Now showing items 1-20 of 34

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      What does Equity in Health Mean? 

      Pereira, João (Journal of Social Policy, 1993)

      Up until very recently, the international debate on health inequality tended to disregard the issue of specifying equity objectives precisely. This was unfortunate, given the importance of normative analysis for understanding why people care about social justice in the field of health; the extent to which specific types of inequality are compatible with equity; how the concept should be measured; and how rational policies may be formulated and monitored. This article critically appraises six well established approaches to defining equity—egality, ...
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      Chapter 34 Equity in health care finance and delivery 

      Wagstaff, Adam; van Doorslaer, Eddy (Handbook of Health Economics, 2000)

      The paper surveys the economics literature on equity in health care financing and delivery. The focus is, for the most part, on empirical work, especially that involving intemational and temporal comparisons. There is, however, some discussion of the concept and definition of equity. The empirical sections cover the literature on equity in health care financing (progressivity and horizontal equity of health care financing arrangements), equity in health care delivery (horizontal equity in the sense of treating persons in equal need similarly), ...
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      Defining equity in health 

      Braveman, P (Journal of Epidemiology & Community Health, 2003)

      Study objective: To propose a definition of health equity to guide operationalisation and measurement, and to discuss the practical importance of clarity in defining this concept. Design: Conceptual discussion. Setting, Patients/Participants, and Main results: not applicable. Conclusions: For the purposes of measurement and operationalisation, equity in health is the absence of systematic disparities in health (or in the major social determinants of health) between groups with different levels of underlying social advantage/disadvantage—that ...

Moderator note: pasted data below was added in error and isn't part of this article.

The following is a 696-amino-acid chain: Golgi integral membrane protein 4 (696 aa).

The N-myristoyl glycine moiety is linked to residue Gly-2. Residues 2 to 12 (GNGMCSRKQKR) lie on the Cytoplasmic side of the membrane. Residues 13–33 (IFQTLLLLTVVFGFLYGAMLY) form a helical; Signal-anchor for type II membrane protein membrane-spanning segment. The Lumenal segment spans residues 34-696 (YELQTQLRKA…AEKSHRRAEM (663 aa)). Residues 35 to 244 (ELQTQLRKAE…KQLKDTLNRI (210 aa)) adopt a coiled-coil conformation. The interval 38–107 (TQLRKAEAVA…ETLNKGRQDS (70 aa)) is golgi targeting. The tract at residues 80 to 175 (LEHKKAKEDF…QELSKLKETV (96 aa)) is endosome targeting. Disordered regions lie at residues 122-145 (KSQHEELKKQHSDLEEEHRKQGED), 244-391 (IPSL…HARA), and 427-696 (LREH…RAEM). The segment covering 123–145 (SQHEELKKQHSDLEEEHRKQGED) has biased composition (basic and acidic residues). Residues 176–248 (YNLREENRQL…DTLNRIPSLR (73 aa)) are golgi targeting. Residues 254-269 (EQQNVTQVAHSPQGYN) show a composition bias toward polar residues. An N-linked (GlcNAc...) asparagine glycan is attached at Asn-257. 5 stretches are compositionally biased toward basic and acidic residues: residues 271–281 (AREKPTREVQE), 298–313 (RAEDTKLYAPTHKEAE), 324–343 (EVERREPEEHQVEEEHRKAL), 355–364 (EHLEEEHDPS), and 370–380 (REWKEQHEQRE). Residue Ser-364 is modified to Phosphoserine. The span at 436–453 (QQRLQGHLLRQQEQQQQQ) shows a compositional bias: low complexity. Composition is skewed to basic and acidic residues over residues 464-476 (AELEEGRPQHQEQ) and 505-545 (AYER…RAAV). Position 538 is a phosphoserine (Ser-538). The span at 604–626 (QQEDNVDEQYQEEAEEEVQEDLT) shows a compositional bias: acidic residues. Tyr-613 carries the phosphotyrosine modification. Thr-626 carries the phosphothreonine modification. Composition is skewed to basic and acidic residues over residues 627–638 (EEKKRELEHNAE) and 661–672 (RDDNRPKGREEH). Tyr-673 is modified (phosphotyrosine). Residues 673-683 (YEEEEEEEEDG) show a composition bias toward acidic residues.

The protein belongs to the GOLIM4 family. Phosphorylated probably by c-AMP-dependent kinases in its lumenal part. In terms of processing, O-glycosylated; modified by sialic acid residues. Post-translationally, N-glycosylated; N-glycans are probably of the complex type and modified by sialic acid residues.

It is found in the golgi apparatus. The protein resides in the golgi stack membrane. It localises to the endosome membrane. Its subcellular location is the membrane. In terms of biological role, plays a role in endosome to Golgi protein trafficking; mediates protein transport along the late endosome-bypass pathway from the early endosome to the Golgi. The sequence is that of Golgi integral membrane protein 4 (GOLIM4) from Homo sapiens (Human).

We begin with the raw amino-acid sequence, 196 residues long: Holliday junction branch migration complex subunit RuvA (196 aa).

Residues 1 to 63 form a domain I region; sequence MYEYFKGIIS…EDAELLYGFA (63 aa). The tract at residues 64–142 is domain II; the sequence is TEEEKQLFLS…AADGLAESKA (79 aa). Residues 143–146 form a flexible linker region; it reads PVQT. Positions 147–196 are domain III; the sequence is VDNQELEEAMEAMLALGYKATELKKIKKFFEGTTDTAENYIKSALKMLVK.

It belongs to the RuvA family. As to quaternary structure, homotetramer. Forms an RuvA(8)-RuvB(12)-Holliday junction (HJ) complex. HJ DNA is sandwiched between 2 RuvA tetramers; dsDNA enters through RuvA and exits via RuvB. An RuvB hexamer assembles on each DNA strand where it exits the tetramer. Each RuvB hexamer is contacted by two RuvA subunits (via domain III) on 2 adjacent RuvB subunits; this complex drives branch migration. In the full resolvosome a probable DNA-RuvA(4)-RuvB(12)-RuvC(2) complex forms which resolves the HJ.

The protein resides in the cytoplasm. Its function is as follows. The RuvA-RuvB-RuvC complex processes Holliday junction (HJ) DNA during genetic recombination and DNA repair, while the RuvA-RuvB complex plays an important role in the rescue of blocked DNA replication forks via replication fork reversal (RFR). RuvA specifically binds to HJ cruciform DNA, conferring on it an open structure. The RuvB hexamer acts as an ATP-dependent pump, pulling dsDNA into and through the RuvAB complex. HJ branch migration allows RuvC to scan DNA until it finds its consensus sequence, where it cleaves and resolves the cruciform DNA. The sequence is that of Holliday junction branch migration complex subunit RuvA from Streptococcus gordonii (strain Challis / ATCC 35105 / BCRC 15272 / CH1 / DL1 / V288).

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      The Concern for Health Equity 

      Sudhir Anand; Fabienne Peter; Amartya Sen (Oxford University Press 2004, 2004)
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      HEALTH DISPARITIES AND HEALTH EQUITY: Concepts and Measurement 

      Braveman, Paula (Annual Review of Public Health, 2006)

      There is little consensus about the meaning of the terms “health disparities,” “health inequalities,” or “health equity.” The definitions can have important practical consequences, determining the measurements that are monitored by governments and international agencies and the activities that will be supported by resources earmarked to address health disparities/inequalities or health equity. This paper aims to clarify the concepts of health disparities/inequalities (used interchangeably here) and health equity, focusing on the implications of ...
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      Health Inequities and the Social Determinants of Health 

      Rogers, Wendy (John Wiley & Sons, Ltd, 2006)

      The health of individuals and populations is influenced by many variables. These include genetics and biology, but perhaps more important than these are the social determinants of health. The social, political and economic circumstances in which people live their lives are critical in determining how long they live and with what burden of ill health. These differences are very marked between countries, for example a 15-year-old boy in Lesotho has about a 10% chance of living until the age of 60, compared with a 15-year-old boy in Sweden ...
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      Intersectionality 

      Phoenix, Ann; Pattynama, Pamela (European Journal of Women's Studies, 2006-08)